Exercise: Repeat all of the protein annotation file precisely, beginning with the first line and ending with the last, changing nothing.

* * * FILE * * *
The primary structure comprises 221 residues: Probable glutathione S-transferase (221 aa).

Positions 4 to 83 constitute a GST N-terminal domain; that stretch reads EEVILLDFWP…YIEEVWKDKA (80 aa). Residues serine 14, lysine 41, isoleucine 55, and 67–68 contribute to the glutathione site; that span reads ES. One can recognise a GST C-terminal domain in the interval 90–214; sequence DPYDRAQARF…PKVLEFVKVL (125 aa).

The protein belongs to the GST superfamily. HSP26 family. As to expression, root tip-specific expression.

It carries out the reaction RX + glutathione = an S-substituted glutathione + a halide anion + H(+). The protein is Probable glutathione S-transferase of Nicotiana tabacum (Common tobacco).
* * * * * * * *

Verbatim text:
The primary structure comprises 221 residues: Probable glutathione S-transferase (221 aa).

Positions 4 to 83 constitute a GST N-terminal domain; that stretch reads EEVILLDFWP…YIEEVWKDKA (80 aa). Residues serine 14, lysine 41, isoleucine 55, and 67–68 contribute to the glutathione site; that span reads ES. One can recognise a GST C-terminal domain in the interval 90–214; sequence DPYDRAQARF…PKVLEFVKVL (125 aa).

The protein belongs to the GST superfamily. HSP26 family. As to expression, root tip-specific expression.

It carries out the reaction RX + glutathione = an S-substituted glutathione + a halide anion + H(+). The protein is Probable glutathione S-transferase of Nicotiana tabacum (Common tobacco).